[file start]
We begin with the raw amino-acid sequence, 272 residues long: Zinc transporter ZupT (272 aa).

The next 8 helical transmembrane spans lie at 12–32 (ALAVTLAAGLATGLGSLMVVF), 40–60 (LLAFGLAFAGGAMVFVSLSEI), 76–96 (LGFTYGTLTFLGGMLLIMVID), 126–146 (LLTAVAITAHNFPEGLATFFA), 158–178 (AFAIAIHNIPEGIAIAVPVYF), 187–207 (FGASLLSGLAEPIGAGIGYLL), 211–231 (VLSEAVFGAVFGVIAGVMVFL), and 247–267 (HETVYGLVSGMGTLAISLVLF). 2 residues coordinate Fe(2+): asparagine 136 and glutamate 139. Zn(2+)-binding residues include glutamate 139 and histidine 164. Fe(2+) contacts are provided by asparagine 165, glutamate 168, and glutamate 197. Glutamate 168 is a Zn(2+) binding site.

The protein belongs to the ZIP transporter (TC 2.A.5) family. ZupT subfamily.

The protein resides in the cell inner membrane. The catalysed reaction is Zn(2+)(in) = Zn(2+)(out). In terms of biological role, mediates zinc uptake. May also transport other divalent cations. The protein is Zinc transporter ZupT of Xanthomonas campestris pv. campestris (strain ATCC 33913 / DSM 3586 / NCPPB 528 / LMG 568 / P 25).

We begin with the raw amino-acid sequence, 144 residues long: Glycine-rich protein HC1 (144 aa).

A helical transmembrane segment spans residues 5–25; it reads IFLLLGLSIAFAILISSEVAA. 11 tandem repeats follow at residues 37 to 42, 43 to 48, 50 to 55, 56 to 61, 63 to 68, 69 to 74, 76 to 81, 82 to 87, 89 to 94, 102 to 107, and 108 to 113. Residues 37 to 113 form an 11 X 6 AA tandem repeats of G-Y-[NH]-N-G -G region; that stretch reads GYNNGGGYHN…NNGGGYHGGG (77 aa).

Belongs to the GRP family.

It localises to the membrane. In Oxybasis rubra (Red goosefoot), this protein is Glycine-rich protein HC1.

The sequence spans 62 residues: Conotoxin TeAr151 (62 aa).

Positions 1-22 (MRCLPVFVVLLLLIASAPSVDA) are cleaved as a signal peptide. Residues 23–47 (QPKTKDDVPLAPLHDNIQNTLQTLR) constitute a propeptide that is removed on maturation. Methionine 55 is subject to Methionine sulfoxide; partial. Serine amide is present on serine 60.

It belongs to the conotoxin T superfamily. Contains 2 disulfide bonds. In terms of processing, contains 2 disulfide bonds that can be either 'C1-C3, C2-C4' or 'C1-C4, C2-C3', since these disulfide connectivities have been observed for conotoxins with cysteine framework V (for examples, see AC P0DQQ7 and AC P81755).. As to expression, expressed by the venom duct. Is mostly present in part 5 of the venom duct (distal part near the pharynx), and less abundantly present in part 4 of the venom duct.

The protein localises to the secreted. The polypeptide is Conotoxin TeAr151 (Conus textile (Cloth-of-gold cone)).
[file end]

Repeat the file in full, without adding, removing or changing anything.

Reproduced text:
We begin with the raw amino-acid sequence, 272 residues long: Zinc transporter ZupT (272 aa).

The next 8 helical transmembrane spans lie at 12–32 (ALAVTLAAGLATGLGSLMVVF), 40–60 (LLAFGLAFAGGAMVFVSLSEI), 76–96 (LGFTYGTLTFLGGMLLIMVID), 126–146 (LLTAVAITAHNFPEGLATFFA), 158–178 (AFAIAIHNIPEGIAIAVPVYF), 187–207 (FGASLLSGLAEPIGAGIGYLL), 211–231 (VLSEAVFGAVFGVIAGVMVFL), and 247–267 (HETVYGLVSGMGTLAISLVLF). 2 residues coordinate Fe(2+): asparagine 136 and glutamate 139. Zn(2+)-binding residues include glutamate 139 and histidine 164. Fe(2+) contacts are provided by asparagine 165, glutamate 168, and glutamate 197. Glutamate 168 is a Zn(2+) binding site.

The protein belongs to the ZIP transporter (TC 2.A.5) family. ZupT subfamily.

The protein resides in the cell inner membrane. The catalysed reaction is Zn(2+)(in) = Zn(2+)(out). In terms of biological role, mediates zinc uptake. May also transport other divalent cations. The protein is Zinc transporter ZupT of Xanthomonas campestris pv. campestris (strain ATCC 33913 / DSM 3586 / NCPPB 528 / LMG 568 / P 25).

We begin with the raw amino-acid sequence, 144 residues long: Glycine-rich protein HC1 (144 aa).

A helical transmembrane segment spans residues 5–25; it reads IFLLLGLSIAFAILISSEVAA. 11 tandem repeats follow at residues 37 to 42, 43 to 48, 50 to 55, 56 to 61, 63 to 68, 69 to 74, 76 to 81, 82 to 87, 89 to 94, 102 to 107, and 108 to 113. Residues 37 to 113 form an 11 X 6 AA tandem repeats of G-Y-[NH]-N-G -G region; that stretch reads GYNNGGGYHN…NNGGGYHGGG (77 aa).

Belongs to the GRP family.

It localises to the membrane. In Oxybasis rubra (Red goosefoot), this protein is Glycine-rich protein HC1.

The sequence spans 62 residues: Conotoxin TeAr151 (62 aa).

Positions 1-22 (MRCLPVFVVLLLLIASAPSVDA) are cleaved as a signal peptide. Residues 23–47 (QPKTKDDVPLAPLHDNIQNTLQTLR) constitute a propeptide that is removed on maturation. Methionine 55 is subject to Methionine sulfoxide; partial. Serine amide is present on serine 60.

It belongs to the conotoxin T superfamily. Contains 2 disulfide bonds. In terms of processing, contains 2 disulfide bonds that can be either 'C1-C3, C2-C4' or 'C1-C4, C2-C3', since these disulfide connectivities have been observed for conotoxins with cysteine framework V (for examples, see AC P0DQQ7 and AC P81755).. As to expression, expressed by the venom duct. Is mostly present in part 5 of the venom duct (distal part near the pharynx), and less abundantly present in part 4 of the venom duct.

The protein localises to the secreted. The polypeptide is Conotoxin TeAr151 (Conus textile (Cloth-of-gold cone)).